I had a chance to sit down with a lawyer and discuss my medical board investigation case recently. The information he provided was quite insightful but to my dismay the process is much more complicated and costly than I expected. Needless to say, I should have sought out legal representation much sooner.
I was under the assumption that my work’s malpractice insurance covered me for such regulatory investigations. Unfortunately, my job lied to me and I resigned before being able to take advantage of it. I’ll write more about this as that story unravels.
Finding a Competent Lawyer
I was having drinks with my friend V. and her boyfriend who does some larger med-mal cases for hospitals. He was shaking his head when I was telling part of the story to him. He referred me to one of his colleagues who is familiar with medical board.
I trust both V. and her boyfriend because I consider them to be the competent type. I didn’t expect them to refer me to someone who couldn’t handle this.
Because this is a work-related compliance issue it’s not as straightforward to handle. It’s not like I killed a patient. Or that I reported to work intoxicated. Or dispensed opioids in return for a blowy.
Why Legal Representation?
I don’t have an answer for this. I think at this point I’m a bit panicked.
A few months ago when my head was on straight I didn’t care if lost my medical license.
Actually, a few months ago I never thought this small matter could result in me losing my medical license. But the story has morphed into something much more complicated. The medical board investigation interview blew my panties off.
I understand and take 100% responsibility for the situation. I should have never offered my clinical opinion to this colleague. By doing that I went down a deep rabbit hole.
But the questioning and the threat of losing my license over this by the investigators left me confused that perhaps there is something much bigger going on that I’m not seeing.
First Meeting With Lawyer
The first session with the lawyer felt informal which was great. I met him at his large corporate office and we sat down to discuss the details of the case. His first question was what the medical board was investigating me for.
I didn’t have a good answer to this very obvious question.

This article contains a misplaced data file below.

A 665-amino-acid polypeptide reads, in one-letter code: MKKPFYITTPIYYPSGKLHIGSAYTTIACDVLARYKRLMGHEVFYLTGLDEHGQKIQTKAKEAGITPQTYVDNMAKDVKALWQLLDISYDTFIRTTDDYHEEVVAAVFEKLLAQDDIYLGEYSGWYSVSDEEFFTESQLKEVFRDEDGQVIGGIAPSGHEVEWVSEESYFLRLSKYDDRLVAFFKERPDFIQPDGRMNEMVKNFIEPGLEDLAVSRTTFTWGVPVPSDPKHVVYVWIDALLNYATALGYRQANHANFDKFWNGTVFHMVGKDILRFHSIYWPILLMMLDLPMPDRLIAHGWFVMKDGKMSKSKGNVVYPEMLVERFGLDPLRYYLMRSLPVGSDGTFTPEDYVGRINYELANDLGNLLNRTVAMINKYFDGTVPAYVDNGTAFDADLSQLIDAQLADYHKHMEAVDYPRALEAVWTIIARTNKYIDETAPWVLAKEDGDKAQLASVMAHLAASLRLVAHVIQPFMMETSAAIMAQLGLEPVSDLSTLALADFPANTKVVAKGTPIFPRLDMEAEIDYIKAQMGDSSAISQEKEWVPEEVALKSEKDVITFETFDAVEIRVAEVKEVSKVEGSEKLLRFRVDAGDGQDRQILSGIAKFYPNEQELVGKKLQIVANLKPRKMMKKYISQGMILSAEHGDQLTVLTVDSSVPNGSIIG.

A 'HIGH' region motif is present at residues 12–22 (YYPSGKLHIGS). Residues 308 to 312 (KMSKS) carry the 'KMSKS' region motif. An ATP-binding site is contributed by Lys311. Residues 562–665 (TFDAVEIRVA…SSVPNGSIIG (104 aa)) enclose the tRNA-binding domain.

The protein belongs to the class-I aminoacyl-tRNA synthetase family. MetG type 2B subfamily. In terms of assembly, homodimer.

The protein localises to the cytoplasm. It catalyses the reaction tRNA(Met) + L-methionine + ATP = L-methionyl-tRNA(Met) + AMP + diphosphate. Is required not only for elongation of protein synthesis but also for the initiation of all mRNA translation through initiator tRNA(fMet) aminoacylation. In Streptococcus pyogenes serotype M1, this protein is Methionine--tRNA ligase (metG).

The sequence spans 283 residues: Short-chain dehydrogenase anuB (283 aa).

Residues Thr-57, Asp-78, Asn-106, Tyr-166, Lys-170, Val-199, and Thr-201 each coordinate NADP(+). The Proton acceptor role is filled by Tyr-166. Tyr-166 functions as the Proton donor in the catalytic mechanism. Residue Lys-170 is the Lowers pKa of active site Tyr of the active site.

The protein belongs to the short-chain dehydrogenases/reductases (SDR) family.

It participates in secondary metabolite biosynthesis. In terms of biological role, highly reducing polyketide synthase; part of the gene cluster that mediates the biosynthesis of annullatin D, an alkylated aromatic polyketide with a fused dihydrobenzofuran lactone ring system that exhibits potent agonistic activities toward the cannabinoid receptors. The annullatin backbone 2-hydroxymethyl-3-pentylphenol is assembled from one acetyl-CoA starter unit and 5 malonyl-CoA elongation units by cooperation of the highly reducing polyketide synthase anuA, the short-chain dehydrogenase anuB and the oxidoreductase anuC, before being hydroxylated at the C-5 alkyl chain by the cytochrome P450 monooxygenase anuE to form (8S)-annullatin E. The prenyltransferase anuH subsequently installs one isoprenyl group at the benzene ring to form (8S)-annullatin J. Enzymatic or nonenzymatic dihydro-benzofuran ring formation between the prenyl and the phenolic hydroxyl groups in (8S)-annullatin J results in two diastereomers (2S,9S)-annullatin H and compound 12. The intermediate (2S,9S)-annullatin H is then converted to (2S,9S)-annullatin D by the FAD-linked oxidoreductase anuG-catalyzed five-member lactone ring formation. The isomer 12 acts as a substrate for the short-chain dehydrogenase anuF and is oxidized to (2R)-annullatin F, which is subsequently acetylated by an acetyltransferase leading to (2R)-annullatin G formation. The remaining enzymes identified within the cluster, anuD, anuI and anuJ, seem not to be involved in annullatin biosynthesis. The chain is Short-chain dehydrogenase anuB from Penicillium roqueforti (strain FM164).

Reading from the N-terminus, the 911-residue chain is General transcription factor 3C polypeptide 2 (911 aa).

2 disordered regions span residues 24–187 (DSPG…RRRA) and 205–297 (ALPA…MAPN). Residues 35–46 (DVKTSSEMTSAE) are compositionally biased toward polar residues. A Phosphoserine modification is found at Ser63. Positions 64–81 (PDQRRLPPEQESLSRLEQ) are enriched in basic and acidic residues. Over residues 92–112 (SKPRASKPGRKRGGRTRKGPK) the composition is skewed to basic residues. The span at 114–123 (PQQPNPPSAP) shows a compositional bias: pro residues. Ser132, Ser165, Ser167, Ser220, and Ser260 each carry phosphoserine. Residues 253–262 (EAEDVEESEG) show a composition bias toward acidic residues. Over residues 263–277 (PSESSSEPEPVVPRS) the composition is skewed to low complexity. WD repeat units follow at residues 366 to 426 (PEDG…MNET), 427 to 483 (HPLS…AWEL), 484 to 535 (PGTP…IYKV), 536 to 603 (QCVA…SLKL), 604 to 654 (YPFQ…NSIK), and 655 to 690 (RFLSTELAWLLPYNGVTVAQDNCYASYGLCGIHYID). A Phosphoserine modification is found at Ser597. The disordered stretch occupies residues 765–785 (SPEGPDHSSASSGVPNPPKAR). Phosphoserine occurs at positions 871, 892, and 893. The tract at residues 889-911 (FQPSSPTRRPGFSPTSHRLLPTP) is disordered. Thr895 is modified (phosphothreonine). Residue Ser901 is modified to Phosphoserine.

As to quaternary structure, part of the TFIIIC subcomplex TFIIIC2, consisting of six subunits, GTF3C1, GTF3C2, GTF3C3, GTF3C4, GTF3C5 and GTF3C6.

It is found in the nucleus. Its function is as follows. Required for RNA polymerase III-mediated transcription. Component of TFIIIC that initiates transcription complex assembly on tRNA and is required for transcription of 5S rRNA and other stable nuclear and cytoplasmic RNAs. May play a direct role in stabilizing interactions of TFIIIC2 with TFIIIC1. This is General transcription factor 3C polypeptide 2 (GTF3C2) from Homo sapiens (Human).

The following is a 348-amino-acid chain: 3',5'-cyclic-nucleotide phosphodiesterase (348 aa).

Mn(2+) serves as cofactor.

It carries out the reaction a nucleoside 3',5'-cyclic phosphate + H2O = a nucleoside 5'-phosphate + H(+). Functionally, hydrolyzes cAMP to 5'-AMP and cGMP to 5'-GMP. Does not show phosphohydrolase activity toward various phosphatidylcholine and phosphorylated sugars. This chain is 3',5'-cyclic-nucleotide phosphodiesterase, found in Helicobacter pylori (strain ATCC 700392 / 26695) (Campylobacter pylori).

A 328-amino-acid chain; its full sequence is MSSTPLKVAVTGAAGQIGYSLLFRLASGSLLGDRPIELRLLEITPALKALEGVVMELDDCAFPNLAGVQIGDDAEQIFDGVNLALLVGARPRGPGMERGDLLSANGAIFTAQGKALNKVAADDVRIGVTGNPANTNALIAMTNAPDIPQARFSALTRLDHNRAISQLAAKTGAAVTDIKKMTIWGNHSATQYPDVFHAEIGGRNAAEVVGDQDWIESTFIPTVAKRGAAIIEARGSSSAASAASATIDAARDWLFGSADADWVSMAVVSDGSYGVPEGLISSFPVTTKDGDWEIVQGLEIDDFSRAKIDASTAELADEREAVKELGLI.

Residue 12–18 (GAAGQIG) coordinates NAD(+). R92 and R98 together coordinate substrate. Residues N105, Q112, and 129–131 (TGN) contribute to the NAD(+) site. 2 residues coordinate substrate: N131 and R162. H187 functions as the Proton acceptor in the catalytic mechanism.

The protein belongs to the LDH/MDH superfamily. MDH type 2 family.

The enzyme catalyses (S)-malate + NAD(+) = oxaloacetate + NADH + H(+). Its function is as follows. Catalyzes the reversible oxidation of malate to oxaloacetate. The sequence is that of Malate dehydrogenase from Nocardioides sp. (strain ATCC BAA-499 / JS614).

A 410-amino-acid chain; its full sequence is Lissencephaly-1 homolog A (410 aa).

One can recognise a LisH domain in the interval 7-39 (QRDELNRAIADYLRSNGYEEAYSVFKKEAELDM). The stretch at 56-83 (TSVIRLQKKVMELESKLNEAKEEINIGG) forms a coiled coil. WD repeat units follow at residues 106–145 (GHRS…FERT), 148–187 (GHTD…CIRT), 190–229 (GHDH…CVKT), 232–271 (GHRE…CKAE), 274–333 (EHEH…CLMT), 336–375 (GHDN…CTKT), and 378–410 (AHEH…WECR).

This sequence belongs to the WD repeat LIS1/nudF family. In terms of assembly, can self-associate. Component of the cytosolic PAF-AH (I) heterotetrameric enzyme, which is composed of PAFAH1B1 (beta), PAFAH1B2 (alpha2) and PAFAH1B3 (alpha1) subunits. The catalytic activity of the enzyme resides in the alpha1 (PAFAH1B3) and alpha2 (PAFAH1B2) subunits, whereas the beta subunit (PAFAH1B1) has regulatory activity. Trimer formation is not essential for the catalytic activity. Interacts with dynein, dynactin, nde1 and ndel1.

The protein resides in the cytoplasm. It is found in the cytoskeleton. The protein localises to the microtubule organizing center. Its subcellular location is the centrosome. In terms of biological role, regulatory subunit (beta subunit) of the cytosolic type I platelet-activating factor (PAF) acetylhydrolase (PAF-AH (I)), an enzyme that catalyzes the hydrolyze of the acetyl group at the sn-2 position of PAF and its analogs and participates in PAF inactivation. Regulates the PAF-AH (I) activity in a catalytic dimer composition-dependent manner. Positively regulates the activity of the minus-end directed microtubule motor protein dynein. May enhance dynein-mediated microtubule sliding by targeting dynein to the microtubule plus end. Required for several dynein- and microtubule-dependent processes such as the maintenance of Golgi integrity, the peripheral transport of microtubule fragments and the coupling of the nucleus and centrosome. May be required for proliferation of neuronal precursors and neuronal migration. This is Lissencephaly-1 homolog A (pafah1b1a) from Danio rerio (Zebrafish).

Now after sitting down with him I have a much better understanding of everything that’s going on and why I’m on the hot seat.
He was a bit shocked that I did the interview by myself but he was pleasantly surprised that I at least showed up. Apparently quite a few doctors freeze in their tracks and don’t even show up to the interview.
“Did you wear a tie?”
Of course. And even underwear!
“Don’t say of course. You’d be shocked what doctors do at these hearings and how dismissive they act towards the investigators.”
“Also, how come you don’t just use the lawyers from your employer?”
I asked my employer and they said they don’t represent their physicians for board related investigations.
“What? How is that possible? I don’t believe that. I’ll look into it.”
Next, he reviewed the initial inquiry letter from the medical board from which he deduced a lot more than I did.
I also gave him a synopsis of my answers during the interview. Overall, he said I didn’t do too bad during the interview but that I could have done major damage control at the letter-stage.
Initial Reply To The Medical Board
My initial reply to the medical board wasn’t great. According to my lawyer I should have de-escalated the situation, admitted fault, and provided relevant information to paint myself as an otherwise competent physician.
He will try to addend my reply to the medical board but he said it was likely too late.
The Investigation Interview
The interview didn’t go well based on how emotional the investigators were during the proceedings. He said that it’s not too uncommon for the investigators to pick on someone they don’t like; not just because I’m ugly …I don’t think… but because they have a hunch or something in my story doesn’t fit.